The COVID-19 pandemic influenced the way we all approach mental health. Being separated from friends and loved ones and remaining isolated for your own physical health and that of others was incredibly difficult for everyone. Many students had family members die or watched them struggle with COVID-19.
Anxiety and depression rose in staggering numbers, and we had to figure out the hard way the importance of self-care and prioritizing mental health above all. Students were struggling to maintain their studies through online classes and work; many students had to balance responsibilities within their homes with their schoolwork or had difficulty finding access to the internet or a laptop. Some professors understood this and were lenient with attendance and classwork. When hybrid classes ceased and fully in-person classes began, the professors and the administration seemed to think we could return to complete normalcy just like that. It was ridiculous and an oversight on behalf of the members of the community to think that there would not be a transition period where students needed more empathy and support than ever before.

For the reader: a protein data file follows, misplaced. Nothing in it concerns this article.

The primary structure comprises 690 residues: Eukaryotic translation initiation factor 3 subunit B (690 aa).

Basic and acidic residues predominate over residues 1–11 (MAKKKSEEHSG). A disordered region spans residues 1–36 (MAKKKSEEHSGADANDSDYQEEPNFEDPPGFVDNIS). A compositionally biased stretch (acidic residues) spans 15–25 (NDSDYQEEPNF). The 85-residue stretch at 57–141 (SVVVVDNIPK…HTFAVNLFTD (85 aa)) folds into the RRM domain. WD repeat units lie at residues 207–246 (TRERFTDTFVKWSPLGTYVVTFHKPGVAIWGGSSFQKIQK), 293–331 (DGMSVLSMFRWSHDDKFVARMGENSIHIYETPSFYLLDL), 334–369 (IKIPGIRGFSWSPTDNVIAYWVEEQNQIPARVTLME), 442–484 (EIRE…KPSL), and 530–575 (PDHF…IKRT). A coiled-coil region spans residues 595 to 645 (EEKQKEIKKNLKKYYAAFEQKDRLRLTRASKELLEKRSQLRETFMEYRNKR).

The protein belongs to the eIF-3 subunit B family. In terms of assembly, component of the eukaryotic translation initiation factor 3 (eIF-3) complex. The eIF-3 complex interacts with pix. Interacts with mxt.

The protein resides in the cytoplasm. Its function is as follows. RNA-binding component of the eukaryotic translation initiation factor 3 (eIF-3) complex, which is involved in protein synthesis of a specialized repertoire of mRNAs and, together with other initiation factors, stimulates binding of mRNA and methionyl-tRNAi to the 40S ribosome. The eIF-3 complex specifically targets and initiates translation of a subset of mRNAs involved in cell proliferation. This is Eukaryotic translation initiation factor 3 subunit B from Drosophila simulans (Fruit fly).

College has always come with stress and anxiety for students, but throw in the residue of the pandemic trauma and the fact that we are still in a pandemic, and college students are facing a new kind of stress previous college generations have never faced before. Leniency shouldn’t have dissipated with the return to in-person classes. If anything, this is the time for extensions and sympathy. Students have been struggling and continue to struggle with their mental health. There should be a college-wide focus zoned–in on efforts to communicate and extend resources to all students. All professors should hold similar sentiments or treat their students similarly. It isn’t helpful for a student struggling with mental illness to receive leniency and extensions in one class but in another be failing and falling behind because both professors hold different standards and different understandings of what the student needs from them. To thrive and succeed, students need to feel supported and have their mental health concerns validated. The college failed to do this semester, and that is unacceptable. This semester should’ve focused on easing the transition, but just because this semester couldn’t give that to the students, that does not mean there shouldn’t be change for the next semester. The pandemic proved the importance of focusing on mental health above all. There needs to be a balance for students to thrive. There should be a common understanding or procedure that all professors can follow with students that reach out for help. If a professor can’t personally sympathize with the student that should not hinder the way they could help said student. Student accessibility services should consider restructuring so that the process for special circumstances can be easier and more open for everyone. Students can’t feel alone with their mental health issues anymore; it’s simply no longer acceptable.